School is scuttling past like the leaves blown up by the wind. I keep rotating between my fall herringbone coat and my winter Columbia jacket, with my black fleece worn in-between. I am working on my art history reproduction of Return from Abydos (Egyptian wall painting on plaster, 1410 B.C.) and am being constantly reminded why I am not an art major. It's not looking bad at all, but I feel like I would derive more pleasure from this project. Or maybe it's the four looming papers due after Thanksgiving break. Deo gratias that at least I've finished writing the accompanying paper for art history!
Tomorrow is Heather (my dear roommate)'s 22nd birthday. We were planning on going out for drinks after our chapter meeting tomorrow night, but the Chicago Water Grill burned down tonight! CWG, for those unawares, is a favorite in the college community. It was a nice restaurant and bar in Jonesville, which is right next to Hillsdale. I was just there on Friday after the Kappa Senior Date Dinner with Matt and a few friends, so it seems a bit surreal to think that it is completely demolished now.
I have been reading lots, both for school and not for school (although, if you learn for life, not for school, as my high school espoused we should, then it's all in my life's curricula!), but I found this really great poem:
by Pilot Officer John Gillespie Magee Jr., 412 Fighter Squadron, RCAF
(killed December 11, 1941)
Oh! I have slipped the surly bonds of Earth
And danced the skies on laughter-silvered wings;
Sunward I've climbed, and joined the tumbling mirth
Of sun-split clouds, - and done a hundred things
You have not dreamed of - wheeled and soared and swung
High in the sunlit silence. Hov'ring there,
I've chased the shouting wind along, and flung
My eager craft through footless halls of air. . . .
Up, up the long, delirious burning blue
I've topped the wind-swept heights with easy grace
Where never lark, or ever eagle flew -
And, while with silent, lifting mind I've trod
The high untrespassed sanctity of space,
Put out my hand, and touched the face of God.
In sad news, my Flannery O'Connor book, Mystery and Manners, split absolutely in half today. I shall have to tape it back together! Although it is a little easier to read now :)
I leave Hillsdale Tuesday (two days!) to go home for break; my Tuesday class got canceled, but I have a lunch date with my good friend Sarah Willis and around 1:15, when Kate is done with her exam, off we shall drive! Homeward bound!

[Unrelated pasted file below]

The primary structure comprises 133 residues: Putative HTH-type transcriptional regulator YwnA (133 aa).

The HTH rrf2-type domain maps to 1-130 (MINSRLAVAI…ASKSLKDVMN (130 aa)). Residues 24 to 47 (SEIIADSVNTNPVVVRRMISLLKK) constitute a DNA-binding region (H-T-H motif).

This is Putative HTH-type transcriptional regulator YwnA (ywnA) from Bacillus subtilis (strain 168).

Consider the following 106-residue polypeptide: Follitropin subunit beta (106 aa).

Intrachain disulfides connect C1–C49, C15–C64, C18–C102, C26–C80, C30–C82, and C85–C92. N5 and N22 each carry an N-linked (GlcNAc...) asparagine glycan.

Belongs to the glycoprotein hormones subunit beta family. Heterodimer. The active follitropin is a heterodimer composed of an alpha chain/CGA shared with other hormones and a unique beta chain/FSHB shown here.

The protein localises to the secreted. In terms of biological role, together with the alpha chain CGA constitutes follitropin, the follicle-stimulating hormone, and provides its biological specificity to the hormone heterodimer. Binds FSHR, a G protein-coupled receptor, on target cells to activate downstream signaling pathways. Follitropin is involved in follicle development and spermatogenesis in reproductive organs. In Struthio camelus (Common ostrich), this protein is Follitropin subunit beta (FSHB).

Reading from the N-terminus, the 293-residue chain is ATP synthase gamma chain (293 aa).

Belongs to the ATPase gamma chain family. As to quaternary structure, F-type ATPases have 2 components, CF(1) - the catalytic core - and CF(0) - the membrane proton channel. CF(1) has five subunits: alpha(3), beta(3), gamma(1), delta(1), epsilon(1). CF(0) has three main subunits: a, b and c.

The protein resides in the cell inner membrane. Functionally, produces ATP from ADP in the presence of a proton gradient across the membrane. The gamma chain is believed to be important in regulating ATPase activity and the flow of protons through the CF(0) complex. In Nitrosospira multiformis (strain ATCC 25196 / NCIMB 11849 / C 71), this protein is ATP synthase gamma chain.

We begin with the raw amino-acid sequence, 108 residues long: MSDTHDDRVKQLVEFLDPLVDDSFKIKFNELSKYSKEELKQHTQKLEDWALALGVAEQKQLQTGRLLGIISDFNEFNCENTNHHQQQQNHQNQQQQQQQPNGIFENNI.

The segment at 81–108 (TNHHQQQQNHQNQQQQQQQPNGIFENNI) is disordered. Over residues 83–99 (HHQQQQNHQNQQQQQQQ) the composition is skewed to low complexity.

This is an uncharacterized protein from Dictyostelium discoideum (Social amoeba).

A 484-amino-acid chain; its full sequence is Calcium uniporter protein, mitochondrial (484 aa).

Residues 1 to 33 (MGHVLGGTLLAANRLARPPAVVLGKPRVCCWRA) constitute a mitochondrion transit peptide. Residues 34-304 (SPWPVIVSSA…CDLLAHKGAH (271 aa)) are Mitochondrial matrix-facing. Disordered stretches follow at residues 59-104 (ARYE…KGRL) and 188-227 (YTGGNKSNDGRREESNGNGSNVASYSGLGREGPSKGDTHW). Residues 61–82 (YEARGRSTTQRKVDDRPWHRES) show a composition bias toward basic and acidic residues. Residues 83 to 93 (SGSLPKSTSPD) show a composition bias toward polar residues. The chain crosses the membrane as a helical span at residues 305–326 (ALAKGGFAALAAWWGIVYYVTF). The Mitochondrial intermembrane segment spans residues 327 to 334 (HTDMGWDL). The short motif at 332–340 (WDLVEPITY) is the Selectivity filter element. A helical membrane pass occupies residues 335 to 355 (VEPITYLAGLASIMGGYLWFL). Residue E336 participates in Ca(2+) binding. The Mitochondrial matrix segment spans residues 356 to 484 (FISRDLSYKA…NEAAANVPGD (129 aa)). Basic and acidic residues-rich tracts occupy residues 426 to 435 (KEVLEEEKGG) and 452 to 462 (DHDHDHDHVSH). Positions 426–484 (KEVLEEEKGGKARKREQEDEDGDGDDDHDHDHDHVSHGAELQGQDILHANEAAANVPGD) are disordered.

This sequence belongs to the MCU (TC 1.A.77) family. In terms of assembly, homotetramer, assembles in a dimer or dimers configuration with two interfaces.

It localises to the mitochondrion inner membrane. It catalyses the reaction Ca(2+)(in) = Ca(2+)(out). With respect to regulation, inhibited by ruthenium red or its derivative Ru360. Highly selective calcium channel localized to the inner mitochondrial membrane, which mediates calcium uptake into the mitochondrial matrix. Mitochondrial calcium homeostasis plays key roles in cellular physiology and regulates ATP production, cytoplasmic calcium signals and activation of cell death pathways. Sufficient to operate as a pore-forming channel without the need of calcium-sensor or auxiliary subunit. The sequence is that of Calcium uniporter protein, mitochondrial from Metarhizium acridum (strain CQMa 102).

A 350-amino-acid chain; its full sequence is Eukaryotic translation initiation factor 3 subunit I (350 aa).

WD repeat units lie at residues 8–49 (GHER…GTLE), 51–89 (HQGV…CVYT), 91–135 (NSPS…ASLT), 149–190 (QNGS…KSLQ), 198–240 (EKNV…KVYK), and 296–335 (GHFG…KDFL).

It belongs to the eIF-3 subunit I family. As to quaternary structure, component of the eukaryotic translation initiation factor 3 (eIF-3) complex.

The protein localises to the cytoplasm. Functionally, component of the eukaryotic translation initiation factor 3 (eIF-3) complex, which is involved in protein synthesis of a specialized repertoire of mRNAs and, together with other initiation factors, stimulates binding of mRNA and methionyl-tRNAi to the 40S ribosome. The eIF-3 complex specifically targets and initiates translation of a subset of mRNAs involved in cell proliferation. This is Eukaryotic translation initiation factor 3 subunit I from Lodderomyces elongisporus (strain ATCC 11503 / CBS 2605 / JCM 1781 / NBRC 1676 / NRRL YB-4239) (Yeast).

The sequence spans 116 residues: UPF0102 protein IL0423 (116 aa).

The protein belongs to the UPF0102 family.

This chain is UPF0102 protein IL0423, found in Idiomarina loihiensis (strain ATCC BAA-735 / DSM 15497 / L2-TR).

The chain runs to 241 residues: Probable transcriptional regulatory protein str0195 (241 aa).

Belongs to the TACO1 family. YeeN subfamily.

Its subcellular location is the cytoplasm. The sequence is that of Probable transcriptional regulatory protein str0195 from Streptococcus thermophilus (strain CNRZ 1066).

I may be having lunch with my cousins Tommy and Nick on Wednesday with my sister Katie; that night, I shall pick up my friend Andrew from the bus station. He's coming in from Chicago to spend Thanksgiving with my family, which should be a blast and very overwhelming. I'm sure he'll leave 10 pounds heavier because they'll just keep trying to feed him.
Friday-Saturday will be reading research, taking Andrew around Cincinnati and hanging out with friends, per is my homecoming ritual. I'm sure I'll take Heidi on a few walks too, so I can waddle off the loads of pumpkin pie, turkey, stuffing, etc. I intend to eat. Andrew, you can come too. :)
Continuing to pray about life and what it's been scooping up to me. It's not always easy trusting, but I know it's best. I mailed my first fellowship application on Friday, so that's a good feeling. The mom of two of my Kappa sisters died yesterday, so please keep her soul in your prayers. One of my fellow American Studies majors has oral comps tomorrow, so keep her in your prayers too. I took her coffee and pop-tarts tonight. She sent me my favorite line of the day too:
Emily: you are drawing with crayons and I'm reviewing 4 years of education. hmmmmmmmph.
(except I am using colored pencils, not my preferred medium of crayola crayons, of which I need a new pack if anyone is interested in supporting the Julie Art cause; I'll draw you a pretty picture!)
I'm incredibly excited to see my family and friends. I like to think that to be home is to be.
This was part of the commentary in The Magnificant for today, the Feast of Christ the King (and St. Cecilia!). It's from Pope Benedict XVI's homily on September 8, 2001 on theFeast of Our Lady's Nativity:
"The Gospel passage we have just heard broadens our view. It presents the history of Israel from Abraham onwards as a pilgrimage, which, with its ups and downs, its paths and detours, leads us finally to Christ. The genealogy with its light and dark figures, its successes and failures, shows us that God can write straight even on the crooked lines of our history. God allows us our freedom, and yet in our failures he can always find new paths for his love. God does not fail. Hence this genealogy is a guarantee of God’s faithfulness; a guarantee that God does not allow us to fall, and an invitation to direct our lives ever anew towards him, to walk ever anew towards Jesus Christ."
Happy last Sunday in Ordinary Time!